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Sign Language: Pacific Region

  • By: Brittany Wilson
  • In: The SAGE Deaf Studies Encyclopedia
  • Edited by: Genie Gertz & Patrick Boudreault
  • Subject:Physical Disabilities, Otorhinolaryngology (Ears, Nose, & Throat)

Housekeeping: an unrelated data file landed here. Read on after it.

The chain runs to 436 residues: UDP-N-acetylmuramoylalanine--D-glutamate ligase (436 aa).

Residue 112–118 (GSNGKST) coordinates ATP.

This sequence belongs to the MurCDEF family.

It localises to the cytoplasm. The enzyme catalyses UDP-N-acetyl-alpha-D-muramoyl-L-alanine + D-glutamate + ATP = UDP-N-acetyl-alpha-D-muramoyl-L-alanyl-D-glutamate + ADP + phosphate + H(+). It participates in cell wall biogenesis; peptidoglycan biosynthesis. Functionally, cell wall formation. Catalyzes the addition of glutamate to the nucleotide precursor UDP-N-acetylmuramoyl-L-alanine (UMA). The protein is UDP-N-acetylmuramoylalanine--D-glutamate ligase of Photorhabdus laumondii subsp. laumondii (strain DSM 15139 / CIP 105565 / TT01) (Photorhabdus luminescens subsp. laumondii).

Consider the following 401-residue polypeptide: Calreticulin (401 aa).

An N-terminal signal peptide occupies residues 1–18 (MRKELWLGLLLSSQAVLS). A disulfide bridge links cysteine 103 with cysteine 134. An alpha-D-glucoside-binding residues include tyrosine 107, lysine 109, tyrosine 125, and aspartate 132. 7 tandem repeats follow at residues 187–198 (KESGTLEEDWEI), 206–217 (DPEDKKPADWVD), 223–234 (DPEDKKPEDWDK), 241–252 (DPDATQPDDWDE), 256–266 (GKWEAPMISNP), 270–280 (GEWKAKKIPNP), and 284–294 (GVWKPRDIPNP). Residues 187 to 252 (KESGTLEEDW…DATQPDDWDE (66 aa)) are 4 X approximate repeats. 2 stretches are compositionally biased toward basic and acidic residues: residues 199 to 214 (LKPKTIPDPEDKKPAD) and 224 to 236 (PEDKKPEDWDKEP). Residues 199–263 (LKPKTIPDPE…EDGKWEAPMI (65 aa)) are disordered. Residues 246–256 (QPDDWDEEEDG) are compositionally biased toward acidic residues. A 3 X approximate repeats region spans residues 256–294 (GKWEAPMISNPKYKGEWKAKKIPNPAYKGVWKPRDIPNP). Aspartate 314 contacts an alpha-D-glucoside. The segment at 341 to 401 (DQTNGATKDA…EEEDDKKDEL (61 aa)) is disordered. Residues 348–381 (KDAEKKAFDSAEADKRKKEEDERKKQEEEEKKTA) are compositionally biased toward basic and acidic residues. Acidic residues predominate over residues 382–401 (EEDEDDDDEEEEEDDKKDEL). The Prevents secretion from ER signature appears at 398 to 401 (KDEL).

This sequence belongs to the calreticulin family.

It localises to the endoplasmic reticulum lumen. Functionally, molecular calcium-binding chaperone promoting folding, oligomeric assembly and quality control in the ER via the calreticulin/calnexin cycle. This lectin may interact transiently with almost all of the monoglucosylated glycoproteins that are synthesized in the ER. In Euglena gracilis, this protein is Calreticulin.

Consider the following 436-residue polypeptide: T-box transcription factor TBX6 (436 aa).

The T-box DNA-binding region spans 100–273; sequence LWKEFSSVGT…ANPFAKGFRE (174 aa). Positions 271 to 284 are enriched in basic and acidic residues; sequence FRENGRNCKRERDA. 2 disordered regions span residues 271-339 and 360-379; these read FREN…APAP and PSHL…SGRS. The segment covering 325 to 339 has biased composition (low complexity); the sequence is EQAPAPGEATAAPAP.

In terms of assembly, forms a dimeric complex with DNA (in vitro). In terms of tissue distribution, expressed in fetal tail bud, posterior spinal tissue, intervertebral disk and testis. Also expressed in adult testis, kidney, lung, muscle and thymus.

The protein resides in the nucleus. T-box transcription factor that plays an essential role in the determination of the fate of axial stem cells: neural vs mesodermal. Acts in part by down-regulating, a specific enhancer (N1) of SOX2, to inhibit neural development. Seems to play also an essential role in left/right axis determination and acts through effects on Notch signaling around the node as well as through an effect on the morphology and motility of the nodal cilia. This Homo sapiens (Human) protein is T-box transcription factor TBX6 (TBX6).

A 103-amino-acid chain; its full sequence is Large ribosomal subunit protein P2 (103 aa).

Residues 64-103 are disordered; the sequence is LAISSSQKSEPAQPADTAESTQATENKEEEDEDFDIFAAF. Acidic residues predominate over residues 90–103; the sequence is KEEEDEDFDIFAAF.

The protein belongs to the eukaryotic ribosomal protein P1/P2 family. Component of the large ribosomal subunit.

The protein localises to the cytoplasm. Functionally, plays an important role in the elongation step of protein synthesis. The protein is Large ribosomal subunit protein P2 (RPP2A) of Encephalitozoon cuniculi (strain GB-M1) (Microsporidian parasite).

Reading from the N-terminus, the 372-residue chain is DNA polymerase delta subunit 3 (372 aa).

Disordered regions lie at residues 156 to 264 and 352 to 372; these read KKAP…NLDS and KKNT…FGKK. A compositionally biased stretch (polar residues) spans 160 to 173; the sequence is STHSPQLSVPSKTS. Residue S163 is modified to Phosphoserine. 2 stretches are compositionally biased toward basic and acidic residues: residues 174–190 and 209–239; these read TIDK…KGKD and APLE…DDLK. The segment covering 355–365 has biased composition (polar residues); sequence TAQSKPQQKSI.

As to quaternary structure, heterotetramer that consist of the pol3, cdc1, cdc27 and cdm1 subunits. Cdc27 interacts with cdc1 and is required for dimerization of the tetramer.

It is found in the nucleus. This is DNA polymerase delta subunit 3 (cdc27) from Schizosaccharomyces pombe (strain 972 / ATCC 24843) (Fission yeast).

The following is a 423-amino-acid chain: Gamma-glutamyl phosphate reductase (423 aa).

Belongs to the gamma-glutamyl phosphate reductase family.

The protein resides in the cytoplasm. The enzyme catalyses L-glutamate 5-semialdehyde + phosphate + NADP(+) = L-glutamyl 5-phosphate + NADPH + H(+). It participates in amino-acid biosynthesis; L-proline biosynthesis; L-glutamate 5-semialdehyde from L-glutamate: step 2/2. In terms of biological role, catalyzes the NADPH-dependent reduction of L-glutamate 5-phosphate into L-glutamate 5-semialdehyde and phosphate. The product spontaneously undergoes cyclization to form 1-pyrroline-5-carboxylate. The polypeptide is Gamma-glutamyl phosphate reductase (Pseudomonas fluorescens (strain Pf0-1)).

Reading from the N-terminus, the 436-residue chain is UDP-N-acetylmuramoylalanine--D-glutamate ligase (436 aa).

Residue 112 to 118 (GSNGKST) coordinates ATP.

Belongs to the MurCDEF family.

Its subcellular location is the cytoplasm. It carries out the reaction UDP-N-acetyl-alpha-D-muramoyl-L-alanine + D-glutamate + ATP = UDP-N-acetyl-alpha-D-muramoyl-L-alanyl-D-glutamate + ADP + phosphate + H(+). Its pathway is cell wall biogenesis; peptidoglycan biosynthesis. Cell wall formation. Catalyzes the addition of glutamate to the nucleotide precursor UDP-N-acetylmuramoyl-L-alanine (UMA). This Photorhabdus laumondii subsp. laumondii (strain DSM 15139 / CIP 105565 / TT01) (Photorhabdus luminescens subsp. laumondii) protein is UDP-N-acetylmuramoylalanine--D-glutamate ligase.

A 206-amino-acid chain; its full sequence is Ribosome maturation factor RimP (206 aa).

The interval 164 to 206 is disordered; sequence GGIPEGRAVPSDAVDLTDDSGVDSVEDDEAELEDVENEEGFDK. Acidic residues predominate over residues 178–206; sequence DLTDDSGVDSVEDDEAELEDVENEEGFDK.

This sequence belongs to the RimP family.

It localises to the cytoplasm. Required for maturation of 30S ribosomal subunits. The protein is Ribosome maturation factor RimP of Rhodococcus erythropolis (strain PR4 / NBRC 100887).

In modern times, the islands of the Pacific are dominated by the sign languages brought by colonial powers, such as American Sign Language (ASL) and Australian Sign Language—these languages are used by vibrant Deaf communities from Malaysia to the American state of Hawaii, and in many of these countries, they are the medium of education for the Deaf. In addition, there is evidence of indigenous sign languages predating these foreign sign languages; fortunately, some indigenous languages remain today, despite their fragile status as minority languages within the landscape of sign languages, which are themselves already minority languages. In these respects, the Pacific is much like the rest of the world. In others, the geography and cultures of the Pacific have shaped unique sign languages and ...

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